Longsuffering

Picture the worst suffering you ever experienced. Now imagine that you went through it just so someone else didn’t have to. Like Redbull, martyrdom gives you wings -- angel wings. Life’s hard. Marriage is hard. To make things easier, I use a sacrificial mentality. I may not enjoy carrying out certain chores, but doing it for someone else makes it easier. That perspective can help in a pinch, but it also gets old.

I’m a firm believer that if you sow generously, you’ll reap generously. If you put out good energy, you’ll get it back. I don’t really worry much about getting paid out immediately for everything I do. Sometimes I should. When you realize you’re suffering in order to help another person, you get an instant boost from that simple shift in perspective. It’s a mentality that can be abused, especially when the martyr needs validation and credit for their suffering. Sometimes people suffer when they don’t need to, and they start crying out for attention when they realize no one is praising them.

People usually live in a disconnected way. I used to work extra hard in order to be happy, whereas if I had stepped back to take an inventory of my life, I could have been happier with way less effort. When I earned more, I spent more, which required me to work more, then I bought more stuff to compensate for the extra stress. It’s normal for our lives to become inconsistent and hypocritical, like when I hit the gym and immediately follow it up with a bucket of fried chicken. We aren’t perfect, but we can make our own lives more comfortable by trying to be more connected and consistent. I’ve been playing the victim lately in order to keep us going, but now I’m running out of fuel.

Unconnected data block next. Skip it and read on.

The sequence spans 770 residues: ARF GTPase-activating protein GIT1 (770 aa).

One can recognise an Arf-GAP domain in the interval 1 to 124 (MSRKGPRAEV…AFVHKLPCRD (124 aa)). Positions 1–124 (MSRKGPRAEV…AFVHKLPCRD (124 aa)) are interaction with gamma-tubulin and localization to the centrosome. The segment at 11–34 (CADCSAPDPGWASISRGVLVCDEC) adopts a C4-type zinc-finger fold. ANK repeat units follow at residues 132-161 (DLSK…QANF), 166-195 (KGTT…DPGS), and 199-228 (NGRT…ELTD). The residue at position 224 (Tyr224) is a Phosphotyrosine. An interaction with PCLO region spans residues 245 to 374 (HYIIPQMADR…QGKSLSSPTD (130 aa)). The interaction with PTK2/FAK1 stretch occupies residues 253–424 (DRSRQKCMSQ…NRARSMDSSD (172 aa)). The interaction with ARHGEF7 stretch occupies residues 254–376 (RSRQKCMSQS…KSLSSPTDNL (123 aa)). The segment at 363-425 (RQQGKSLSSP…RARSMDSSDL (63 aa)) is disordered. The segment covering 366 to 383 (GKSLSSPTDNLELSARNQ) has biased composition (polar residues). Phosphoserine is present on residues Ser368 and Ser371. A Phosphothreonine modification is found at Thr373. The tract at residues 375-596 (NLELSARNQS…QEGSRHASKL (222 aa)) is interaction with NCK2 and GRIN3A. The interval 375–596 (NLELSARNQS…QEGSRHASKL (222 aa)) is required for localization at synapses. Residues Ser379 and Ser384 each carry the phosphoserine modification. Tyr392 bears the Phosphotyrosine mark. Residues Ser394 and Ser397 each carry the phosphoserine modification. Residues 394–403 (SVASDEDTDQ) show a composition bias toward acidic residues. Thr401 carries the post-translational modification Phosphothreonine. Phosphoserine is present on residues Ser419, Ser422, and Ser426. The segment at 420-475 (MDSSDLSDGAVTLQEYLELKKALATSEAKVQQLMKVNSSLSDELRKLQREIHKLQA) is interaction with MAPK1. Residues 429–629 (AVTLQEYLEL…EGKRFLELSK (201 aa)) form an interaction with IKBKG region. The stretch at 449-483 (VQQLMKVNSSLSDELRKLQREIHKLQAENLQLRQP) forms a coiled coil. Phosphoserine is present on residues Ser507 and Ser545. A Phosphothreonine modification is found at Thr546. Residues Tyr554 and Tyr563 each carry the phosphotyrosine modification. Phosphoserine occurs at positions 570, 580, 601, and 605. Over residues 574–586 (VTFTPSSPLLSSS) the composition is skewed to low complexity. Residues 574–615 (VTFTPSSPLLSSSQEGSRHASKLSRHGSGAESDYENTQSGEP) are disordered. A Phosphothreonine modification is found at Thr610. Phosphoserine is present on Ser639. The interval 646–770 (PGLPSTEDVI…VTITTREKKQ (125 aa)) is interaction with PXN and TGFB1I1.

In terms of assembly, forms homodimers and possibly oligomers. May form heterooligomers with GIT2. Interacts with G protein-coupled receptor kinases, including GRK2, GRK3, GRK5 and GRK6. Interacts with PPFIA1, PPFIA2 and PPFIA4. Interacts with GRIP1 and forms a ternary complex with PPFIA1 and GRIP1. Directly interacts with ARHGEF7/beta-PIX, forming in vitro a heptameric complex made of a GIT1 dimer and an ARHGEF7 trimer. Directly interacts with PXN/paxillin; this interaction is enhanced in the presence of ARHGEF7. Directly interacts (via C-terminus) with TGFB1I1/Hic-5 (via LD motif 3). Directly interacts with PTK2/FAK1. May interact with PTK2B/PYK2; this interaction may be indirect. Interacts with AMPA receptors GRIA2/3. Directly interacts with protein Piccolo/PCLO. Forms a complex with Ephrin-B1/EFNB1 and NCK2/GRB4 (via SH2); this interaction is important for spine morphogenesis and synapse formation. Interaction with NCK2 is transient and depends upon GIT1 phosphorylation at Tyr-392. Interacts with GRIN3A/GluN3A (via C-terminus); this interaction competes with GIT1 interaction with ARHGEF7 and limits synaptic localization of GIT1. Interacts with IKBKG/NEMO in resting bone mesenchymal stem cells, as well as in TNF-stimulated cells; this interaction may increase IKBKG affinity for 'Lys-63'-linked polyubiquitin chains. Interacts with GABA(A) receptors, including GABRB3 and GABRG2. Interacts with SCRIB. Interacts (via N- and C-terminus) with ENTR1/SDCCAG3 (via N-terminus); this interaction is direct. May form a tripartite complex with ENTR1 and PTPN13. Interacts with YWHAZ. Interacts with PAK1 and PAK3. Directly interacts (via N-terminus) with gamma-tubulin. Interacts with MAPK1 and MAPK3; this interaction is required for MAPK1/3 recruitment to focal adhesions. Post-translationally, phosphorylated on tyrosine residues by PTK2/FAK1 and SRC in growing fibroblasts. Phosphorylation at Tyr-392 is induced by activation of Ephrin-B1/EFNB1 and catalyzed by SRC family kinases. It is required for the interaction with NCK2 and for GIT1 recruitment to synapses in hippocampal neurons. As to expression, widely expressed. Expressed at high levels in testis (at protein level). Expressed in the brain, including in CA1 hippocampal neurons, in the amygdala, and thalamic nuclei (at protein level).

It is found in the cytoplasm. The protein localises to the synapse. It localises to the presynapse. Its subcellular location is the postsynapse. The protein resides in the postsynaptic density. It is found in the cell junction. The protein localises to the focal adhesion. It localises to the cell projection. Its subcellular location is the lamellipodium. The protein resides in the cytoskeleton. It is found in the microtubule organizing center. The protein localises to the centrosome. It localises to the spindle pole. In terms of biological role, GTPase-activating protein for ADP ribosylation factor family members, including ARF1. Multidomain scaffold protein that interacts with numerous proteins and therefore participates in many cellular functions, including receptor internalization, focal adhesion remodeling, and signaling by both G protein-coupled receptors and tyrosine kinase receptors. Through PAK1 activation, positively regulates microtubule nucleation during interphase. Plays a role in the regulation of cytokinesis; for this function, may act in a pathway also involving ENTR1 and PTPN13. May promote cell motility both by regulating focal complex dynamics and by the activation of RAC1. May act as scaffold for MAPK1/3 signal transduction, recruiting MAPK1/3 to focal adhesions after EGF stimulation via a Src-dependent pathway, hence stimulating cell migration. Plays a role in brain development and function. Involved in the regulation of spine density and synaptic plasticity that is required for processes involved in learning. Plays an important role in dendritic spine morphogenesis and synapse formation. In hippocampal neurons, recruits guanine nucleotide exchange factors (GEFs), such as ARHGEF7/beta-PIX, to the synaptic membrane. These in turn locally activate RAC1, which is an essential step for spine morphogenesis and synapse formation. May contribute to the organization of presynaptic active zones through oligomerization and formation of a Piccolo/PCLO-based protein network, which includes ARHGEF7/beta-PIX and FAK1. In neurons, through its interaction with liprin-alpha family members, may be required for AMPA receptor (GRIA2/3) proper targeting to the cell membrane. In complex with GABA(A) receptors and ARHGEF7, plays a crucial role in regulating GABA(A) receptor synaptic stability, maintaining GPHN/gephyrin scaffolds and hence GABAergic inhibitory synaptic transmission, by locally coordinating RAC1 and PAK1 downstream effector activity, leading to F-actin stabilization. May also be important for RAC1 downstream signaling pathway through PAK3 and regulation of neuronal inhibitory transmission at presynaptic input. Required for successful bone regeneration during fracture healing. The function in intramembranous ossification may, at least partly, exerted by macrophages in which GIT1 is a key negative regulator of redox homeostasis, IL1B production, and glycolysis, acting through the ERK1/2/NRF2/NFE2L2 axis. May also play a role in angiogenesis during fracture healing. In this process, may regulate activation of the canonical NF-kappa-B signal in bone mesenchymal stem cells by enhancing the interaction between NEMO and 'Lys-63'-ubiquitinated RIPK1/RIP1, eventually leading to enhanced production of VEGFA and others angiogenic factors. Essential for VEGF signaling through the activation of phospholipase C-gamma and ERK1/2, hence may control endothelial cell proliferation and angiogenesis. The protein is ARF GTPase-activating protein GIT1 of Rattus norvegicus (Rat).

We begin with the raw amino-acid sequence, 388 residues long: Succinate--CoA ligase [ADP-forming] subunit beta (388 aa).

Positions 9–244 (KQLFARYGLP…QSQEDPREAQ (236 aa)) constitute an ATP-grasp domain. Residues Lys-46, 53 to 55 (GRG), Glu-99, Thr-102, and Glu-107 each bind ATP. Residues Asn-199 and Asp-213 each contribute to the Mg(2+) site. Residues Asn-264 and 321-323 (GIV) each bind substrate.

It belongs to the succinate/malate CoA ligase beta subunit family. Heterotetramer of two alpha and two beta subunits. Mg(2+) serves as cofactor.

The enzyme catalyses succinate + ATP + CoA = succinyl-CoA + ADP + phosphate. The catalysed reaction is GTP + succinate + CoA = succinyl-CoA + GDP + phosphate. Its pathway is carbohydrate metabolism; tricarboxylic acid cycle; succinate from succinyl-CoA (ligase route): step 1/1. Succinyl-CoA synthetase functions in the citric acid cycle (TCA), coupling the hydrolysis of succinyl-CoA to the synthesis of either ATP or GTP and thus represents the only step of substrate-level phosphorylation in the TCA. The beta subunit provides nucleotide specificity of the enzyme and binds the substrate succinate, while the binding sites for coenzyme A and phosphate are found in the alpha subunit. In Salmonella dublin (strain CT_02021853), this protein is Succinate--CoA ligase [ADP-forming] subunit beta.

It’s heroic to be viewed as the bad guy when you’re really the good guy. You’re the champion that the people need, not the one they deserve. You’re giving up the credit due to your name. The praise you receive for being a martyr is so inviting that some rush into suffering just for the look. The narrative is so powerful that even someone who has it all can look very sympathetic to the less fortunate. It frames the situation to give you a very flattering look. It’s more impressive to say I lost 15 pounds than to say I never put on that weight in the first place.

There are only a few times in life when we can exert superhuman strength. Turn on the turbo jets and get things done. We all have that capacity. Parents fend off wild animals to protect their kids. People can lift cars when they’re trying to free someone from a collision. Others work three jobs in order to provide a life and education for their siblings. The trade-off is that the turbo boost is limited. You can only use it a short time before you need a rest. Even Goku can only go Super Saiyan for a limited time.

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Carrie and I have at least one crisis per year, and we’re just wrapping up the 2017 edition right now. It’s been a tough couple months. I’m tired. I don’t daydream anymore, but I do have stressful nightmares. The work that I’ve been doing this fall is hard to see. I listened to Carrie vent even though I wasn’t in a good space to listen. I held her when she cried. I took care of myself when she couldn’t support me. It took a lot of energy, and I drew strength from being a martyr. By pushing my own limits of suffering, I was helping Carrie through her storm.

And now I’m ready to collapse.